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What went down at Milan Fashion Week Men's FW20

If you didn't followed it, here's a recap of the last fashion week

What went down at Milan Fashion Week Men's FW20  If you didn't followed it, here's a recap of the last fashion week

Menswear in Milan is often quite unpredictable.
On one hand you will have seasons that are mostly quite commercial, and other times you’ll find local designers taking the time to experiment with new concepts and approaches towards menswear. This season, thankfully, the radar pointed more towards the latter. The major points of discussion for designers in Milan was an exploration of blurring the lines between classic menswear and streetwear and in doing so, revising the definition of menswear and masculinity as a whole. 

Silvia Venturini Fendi was one of the hard hitters this season, presenting a collection for a modern man with elements that were both classic and street, both masculine and feminine. She built a collection on the borderlines of principles, which of course creates an appeal to a wider variety of costumers. There were your leather jackets, bucket hats, stylized gumboots & logo-mania coats that were paired with precisely tailored pants and jackets. Fendi also dipped her toes in the pool of gender blurring, with a few male models sporting cropped jackets and wrap pants which moved like skirts. 

Alessandro Michele, however, who celebrated his fifth anniversary at Gucci took this season’s opportunity to completely challenge the modern day definition of masculinity. He created a collection which deconstructed the traditional principles of male-oriented clothing and seamlessly assembled these with aspects of femininity, resulting in a collection that felt gender neutral. It leaned towards neither side of the gender spectrum, but sat comfortably in the middle. Each look could have been as equally flattering on a man as it was on a woman, whether a mini dress, a crop top or a classic Gucci suit. In homage to the five year landmark, the designer also revisited some of his hit pieces. The iconic Gucci Princetown mules made a comeback as well as a few other pieces.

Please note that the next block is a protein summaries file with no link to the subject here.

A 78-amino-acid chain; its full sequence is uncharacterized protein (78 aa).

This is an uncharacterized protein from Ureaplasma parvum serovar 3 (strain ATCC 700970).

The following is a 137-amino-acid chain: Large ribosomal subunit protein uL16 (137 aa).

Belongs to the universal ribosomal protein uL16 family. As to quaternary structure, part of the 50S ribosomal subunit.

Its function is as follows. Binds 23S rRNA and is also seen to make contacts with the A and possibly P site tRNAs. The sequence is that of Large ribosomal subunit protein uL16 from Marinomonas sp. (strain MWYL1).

Miuccia Prada also referenced the past by creating a collection which acted as a bridge between opposites — the past and the future, the old and the new, the sporty and the formal. This season she imagined a world where this present sportswear/streetwear oriented day met somewhere in the middle with the classic tailoring of menswear’s origins. The collection saw a series of male executives sporting classic three piece & two piece suits with subtle touches of modern day additions. It ranged from fitted to loose, from vibrant colors to black and white, and of course from sporty with a few looks being rendered in the brand’s classic street-like nylon fabric to cleaned tailored with classic nylon suiting

Marni on the other hand, was a deliberate attempt to renounce the principles of classic men’s tailoring. Francesco Risso created a collection out of  fabric scraps that were too big , too wide or too tall. Each look was made with an avant-garde approach to sustainability. Every piece which fit so terribly wrong looked so terribly right. Coat hems differed in heights and textures, as sizes and fits ranged from small to XL and in a variety of vibrant colours. 

British designer Samuel Ross introduced his work to the Milanese audience for the first time this season. As a protegé of Virgil Abloh, his work documents the evolution of streetwear. The A-COLD-WALL* designer is one who digs deep for his  concepts, and this season he drew inspiration from the 300, 000 year history of Homo sapiens on earth. The collection itself was a crossover between streetwear and workwear. Intricate details were made from vibrant patterns and colors. Although not a Big Bang show as his audience might be used to, the designer shifted his focus on creating a collection of clothes that were easily viable to sell out towards the streetwear market. 

Italian brand Sunnei delivered a collection that was equally marketable, by producing pieces that were co-ed, they offered a collection that included pieces that could be worn by Kylie Jenner as well as Billie Eilish. Some looks increased one’s sex appeal while others played on the notion of oversized silhouettes.

If there's one thing that this season predicts for the rest of the year, it’s that in 2020 definitive lines are no longer in trend. Contrasts are the new thing, masculinity and femininity are no longer separate, streetwear and classic menswear have met middle ground and every brand will be aiming to open their arms wider and wider to appeal to wider audiences.